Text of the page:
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reclaim UC
Here's another account of the drastic increase in the price of college in California since the 1970s, which has some useful data and nice visualizations, but also misses some important stuff
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reclaim UC Jun 5
Replying to @reclaimuc
1. The article blames rising tuition strictly on the interference of politicians and state budget cuts, rather than university administrators' efforts to generate more revenue (although it rightly points out that this push has been bipartisan).
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reclaim UC Jun 5
Replying to @reclaimuc
2. It overlooks financialization, e.g. the suggestion that post-2008 austerity meant putting construction on hold misses what Bob Meister pointed out in 2009: state budget cuts can actually be good for bond ratings, which helps universities raise money for new construction.
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reclaim UC Jun 5
Replying to @reclaimuc
2.5. Here's a link to Bob Meister's important piece "They Pledged Your Tuition."
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reclaim UC Jun 5
Replying to @reclaimuc
3. By privileging state budget cuts and sidelining administrative efforts to bring in more revenue, the article can't explain why tuition at *private* colleges has risen so much as well. All the explanations it offers apply equally to public colleges.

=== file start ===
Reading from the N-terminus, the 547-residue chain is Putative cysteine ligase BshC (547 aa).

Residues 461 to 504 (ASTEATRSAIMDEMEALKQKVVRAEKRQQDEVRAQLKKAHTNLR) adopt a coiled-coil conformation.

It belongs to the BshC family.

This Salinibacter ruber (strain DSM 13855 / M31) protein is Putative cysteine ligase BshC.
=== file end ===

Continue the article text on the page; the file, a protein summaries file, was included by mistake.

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reclaim UC Jun 5
Replying to @reclaimuc
4. Something we've been arguing for awhile is that it's important to remember the role of administrators in the restructuring of higher education. They haven't been passive onlookers but active participants in these transformations.
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reclaim UC Jun 5
Replying to @reclaimuc
5. To paraphrase Meister, of course the state should fully fund public higher education, but unless administrators change what they're trying to do and how they're trying to do it, more state money won't bring back the "Master Plan."
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